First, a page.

17. The confocal interferometry system of claim 16, wherein the first-mentioned reflecting surface and the first refracting surface have the same center of curvature.
18. The confocal interferometry system of claim 15, wherein the second reflecting surface substantially conforms to a sphere having a first radius and the second refracting surface conforms to a sphere having a second radius, wherein the first radius is greater than the second radius.
19. The confocal interferometry system of claim 18, wherein the second reflecting surface and the second refracting surface have the same center of curvature.
20. The confocal interferometry system of claim 19, wherein the first-mentioned reflecting surface and the second reflecting surface have the same radius of curvature.
21. The confocal interferometry system of claim 20, wherein the first-mentioned reflecting surface and the second reflecting surface have respective centers of curvature that are conjugate points with respect to the beam splitter.
22. The confocal interferometry system of claim 20, wherein the pinhole array is a two-dimensional array.
23. The confocal interferometry system of claim 22, wherein the two-dimensional array is of equally-spaced holes.
24. The confocal interferometry system of claim 23, wherein the equally-spaced holes are circular apertures.
25. A confocal interferometry system for making interferometric measurements of an object, the system comprising:
an array of pinholes positioned to receive a source beam and, for any selected pinhole in the array of pinholes, separate the source beam into a corresponding reference beam on one side of the array of pinholes and a corresponding measurement beam on the other side of the array of pinholes;
a first imaging system arranged to image the array of pinholes onto an array of spots on or in the object so that the corresponding measurement beam for said any selected pinhole is directed to a corresponding spot of the array of spots and produces for that spot a corresponding return measurement beam, said first imaging system also arranged to image the array of spots onto the array of pinholes so that the corresponding return measurement beam from said given spot is directed back to said any selected pinhole, wherein the pinhole array combines the corresponding reference and return measurement beams to produce a corresponding combined beam; and
a detector assembly including an array of detector elements aligned with the array of pinholes so that the corresponding combined beam for each pinhole is directed to different corresponding detector element of the array of detector elements.
26. The confocal interferometry system of claim 25 further comprising a second imaging system that images the array of pinholes onto the array of detector elements.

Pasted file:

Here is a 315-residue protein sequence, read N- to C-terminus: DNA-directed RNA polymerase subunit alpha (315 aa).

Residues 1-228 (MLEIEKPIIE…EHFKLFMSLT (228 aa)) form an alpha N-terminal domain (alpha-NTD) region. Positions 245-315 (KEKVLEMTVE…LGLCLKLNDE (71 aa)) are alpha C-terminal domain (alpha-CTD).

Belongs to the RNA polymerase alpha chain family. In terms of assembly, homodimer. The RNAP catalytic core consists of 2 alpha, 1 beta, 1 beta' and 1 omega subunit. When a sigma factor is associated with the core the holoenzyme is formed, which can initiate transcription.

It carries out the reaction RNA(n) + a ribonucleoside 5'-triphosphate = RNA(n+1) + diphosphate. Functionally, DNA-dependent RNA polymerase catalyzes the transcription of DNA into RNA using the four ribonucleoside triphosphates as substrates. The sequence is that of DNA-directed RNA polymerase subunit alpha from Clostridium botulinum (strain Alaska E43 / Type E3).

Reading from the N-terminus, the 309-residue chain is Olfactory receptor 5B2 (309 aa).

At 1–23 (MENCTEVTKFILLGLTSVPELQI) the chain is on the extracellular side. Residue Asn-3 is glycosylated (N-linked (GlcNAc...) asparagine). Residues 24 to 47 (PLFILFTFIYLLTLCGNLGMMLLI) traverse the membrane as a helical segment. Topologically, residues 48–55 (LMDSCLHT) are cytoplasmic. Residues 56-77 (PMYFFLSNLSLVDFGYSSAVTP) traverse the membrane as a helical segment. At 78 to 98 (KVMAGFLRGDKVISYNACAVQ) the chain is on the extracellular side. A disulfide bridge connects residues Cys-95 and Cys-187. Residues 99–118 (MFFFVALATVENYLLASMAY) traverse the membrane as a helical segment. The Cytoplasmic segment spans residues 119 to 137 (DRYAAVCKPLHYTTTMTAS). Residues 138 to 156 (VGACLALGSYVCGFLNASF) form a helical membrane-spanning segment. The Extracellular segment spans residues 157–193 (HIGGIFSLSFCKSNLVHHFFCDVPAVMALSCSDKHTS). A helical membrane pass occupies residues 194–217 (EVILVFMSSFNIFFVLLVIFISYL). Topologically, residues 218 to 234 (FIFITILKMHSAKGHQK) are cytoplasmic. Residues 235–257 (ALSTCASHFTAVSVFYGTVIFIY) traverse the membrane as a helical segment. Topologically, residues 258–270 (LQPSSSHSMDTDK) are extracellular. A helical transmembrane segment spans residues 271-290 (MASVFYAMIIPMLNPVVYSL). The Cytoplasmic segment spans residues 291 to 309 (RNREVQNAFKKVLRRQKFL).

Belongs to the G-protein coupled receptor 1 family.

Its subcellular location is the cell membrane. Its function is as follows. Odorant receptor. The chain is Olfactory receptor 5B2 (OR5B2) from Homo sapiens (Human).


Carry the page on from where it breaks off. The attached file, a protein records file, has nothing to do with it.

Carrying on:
27. The confocal interferometry system of claim 25 wherein the first imaging system is a catadioptric imaging system.
28. A confocal interferometry system for making interferometric measurements of an object, the system comprising:
a mask defining a pinhole positioned to receive a source beam and separate the source beam into a reference beam on one side of the pinhole and a measurement beam on the other side of the pinhole;
a first imaging system arranged to image the pinhole onto a spot on or in the object so that the measurement beam is directed to said spot and produces for said spot a return measurement beam, said first imaging system also arranged to image said spot onto the pinhole so that the return measurement beam from said spot is directed back to said pinhole, wherein the pinhole combines the return measurement and reference beams to produce a combined beam; and
a detector system including a detector element that receives the combined beam.
29. The confocal interferometry system of claim 28 further comprising a second imaging system that images the pinhole onto the detector element so that the combined beam is directed to the detector element.
30. The confocal interferometry system of claim 28 wherein the first imaging system is a catadioptric imaging system.
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US7460245B2 (en) 2005-08-26 2008-12-02 Zetetic Institute Apparatus and method for measurement and compensation of atmospheric turbulence effects in wavefront interferometry
US20070046951A1 (en) * 2005-08-26 2007-03-01 Zetetic Institute Apparatus and Method for Measurement and Compensation of Atmospheric Turbulence Effects in Wavefront Interferometry
US20070121115A1 (en) * 2005-11-15 2007-05-31 Zetetic Institute Apparatus and method for reducing effects of coherent artifacts and compensation of effects of vibrations and environmental changes in interferometry
US20080033677A1 (en) * 2006-06-27 2008-02-07 Applera Corporation Methods And System For Compensating For Spatial Cross-Talk
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US10012491B2 (en) 2014-07-04 2018-07-03 Changchun Institute Of Optics, Fine Mechanics And Physics, Chinese Academy Of Sciences Large numerical aperture phase-shifting dual pinhole diffraction interferometer and its test method